(CNN) - Barbara Buono might be the loneliest Democrat of 2013.
The New Jersey state senator is taking on Chris Christie in the New Jersey's governor's race. It's a long shot effort: Christie, one of the most famous politicians in the country, is leading Buono by 30 points in one recent poll, and he's hoping to use a landslide in November as a possible springboard for a 2016 presidential bid.
National Democrats aren't helping. President Obama toured the New Jersey coastline with Christie after Hurricane Sandy last year and again in May, a heavy dose of bipartisan publicity for the Republican governor. The Democratic Governors Association has not sent Buono a penny. And two weeks ago, Bill Clinton invited the governor to a Chicago symposium and lavished praise on Christie's disaster response efforts in full view of the national media.
Buono has been largely diligent about biting her tongue while the biggest names in Democratic politics backslap her GOP rival. With a fundraising deficit and four months until Election Day, she can't afford to rile the very people she might have to call upon if the race tightens.
"We each will have our share of supporters and endorsements and public endorsements," Buono told CNN in an interview last weekend at the progressive Netroots Nation conference in California. "Say what you want about New Jersey. We are tough, we are smart, we are savvy and people are going to go to the polls in November and they are going to vote based on the pocketbook issues."
Still, Christie's appearance with Clinton earlier this month seemed to strike a nerve with the Middlesex Democrat.
"What frustrated me was that President Clinton didn't call him out for being a climate change denier," Buono said. "That's what frustrated me. The irony in all of this is that he is basking in the afterglow of Sandy, and yet we know that climate change, we know that our sea levels are higher, we know our atmosphere is warmer. We know that climate change is upon us, and that's why we're are having more extreme and more frequent weather patterns coming across New Jersey and across our nation."
Christie's position on climate change came under scrutiny last month when he told a reporter that "I don't think there's been any proof thus far that Sandy was caused by climate change."
Asked if the governor believes in climate change, Christie spokesman Colin Reed pointed to a May 2011 appearance in Trenton in which the governor cited "undeniable data" about rising carbon dioxide levels and said flatly, "climate change is real and it's impacting our state."
Buono avoided another question about the lack of support from Clinton and Obama, pivoting instead to a series of other charges against Christie.
"Our challenge is to make him own his record," she said, asked how she plans to overcome such a wide polling deficit. "His is a record of being far to the right. Clearly out of step on just about every step social issue are progressive on. He is unabashedly anti-choice. He is anti-marriage equality. He vetoed it. He is anti-pay equity."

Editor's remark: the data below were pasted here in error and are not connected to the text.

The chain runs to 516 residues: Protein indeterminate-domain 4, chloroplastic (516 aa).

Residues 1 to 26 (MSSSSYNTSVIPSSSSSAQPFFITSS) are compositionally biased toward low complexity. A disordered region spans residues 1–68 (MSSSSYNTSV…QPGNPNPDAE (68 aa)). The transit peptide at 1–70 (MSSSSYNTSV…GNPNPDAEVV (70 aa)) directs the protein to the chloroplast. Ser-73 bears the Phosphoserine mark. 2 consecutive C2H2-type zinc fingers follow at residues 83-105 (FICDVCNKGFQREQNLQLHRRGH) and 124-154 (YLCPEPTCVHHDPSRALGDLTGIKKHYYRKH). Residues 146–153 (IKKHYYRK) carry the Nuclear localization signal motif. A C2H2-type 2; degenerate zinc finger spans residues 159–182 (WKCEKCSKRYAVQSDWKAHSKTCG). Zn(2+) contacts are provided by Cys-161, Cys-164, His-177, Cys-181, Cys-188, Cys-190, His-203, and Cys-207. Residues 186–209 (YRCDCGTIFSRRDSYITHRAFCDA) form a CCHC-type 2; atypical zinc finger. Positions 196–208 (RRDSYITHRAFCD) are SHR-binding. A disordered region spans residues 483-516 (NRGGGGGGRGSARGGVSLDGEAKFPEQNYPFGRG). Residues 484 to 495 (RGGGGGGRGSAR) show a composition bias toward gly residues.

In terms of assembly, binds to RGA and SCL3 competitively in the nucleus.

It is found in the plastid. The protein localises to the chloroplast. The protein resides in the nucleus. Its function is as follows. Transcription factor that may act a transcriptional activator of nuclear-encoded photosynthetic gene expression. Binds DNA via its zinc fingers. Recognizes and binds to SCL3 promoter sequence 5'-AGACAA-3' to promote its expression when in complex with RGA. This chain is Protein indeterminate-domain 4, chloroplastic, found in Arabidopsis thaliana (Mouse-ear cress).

Buono also pointed to rising New Jersey property taxes, increasing higher education costs, one of the worst states to do business. She delivered a similar message in her first television ad, which also highlighted her working class roots (she's the daughter of an immigrant butcher who worked her way through college and law school).
Kevin Roberts, a spokesman for the Christie campaign, called her claims "more of the same distortions and outright misrepresentations of the governor's positions that have been repeated over and over by Barbara Buono and her allies."
He called the Buono campaign "increasingly desperate."
Buono made the trip to the liberal conference in San Jose, she said, "to rub shoulders with the progressives." She met with bloggers, political activists and spoke to a reception hosted by Emily's List, which supports female Democratic candidates who support abortion rights. It was clear that she is hunting for support wherever she can get it.
Buono's challenge is further complicated by the special Senate election ordered by Christie that will take place on Oct. 16, just a few weeks before the gubernatorial election. Newark's media-savvy mayor Cory Booker is expected to win the Democratic Senate nomination and is already outshining Buono as the Democrats' main attraction in New Jersey this year.
A Monmouth University poll released earlier this month showed Democrats in the state more interested in the Senate election than the governor's race. The same poll showed Christie with an unusually high approval rating among Democrats, with 36 percent of them supporting him over Buono.
Some Democrats filed a lawsuit challenging Christie's decision to hold two costly statewide elections in the span of three weeks, but the move was rejected last week by the state Supreme Court.
Buono said she supports efforts to hold both elections on the same day. She said Christie's election move was a nakedly political move designed to water down Democratic turnout in the November election.
"I think we should have one election, we shouldn't have two elections within 20 days of each other," she said. "One thing that this decision did was expose that this is a governor that is anything but straight talking and apolitical. Every decision he makes is calibrated on how it impacts his political future."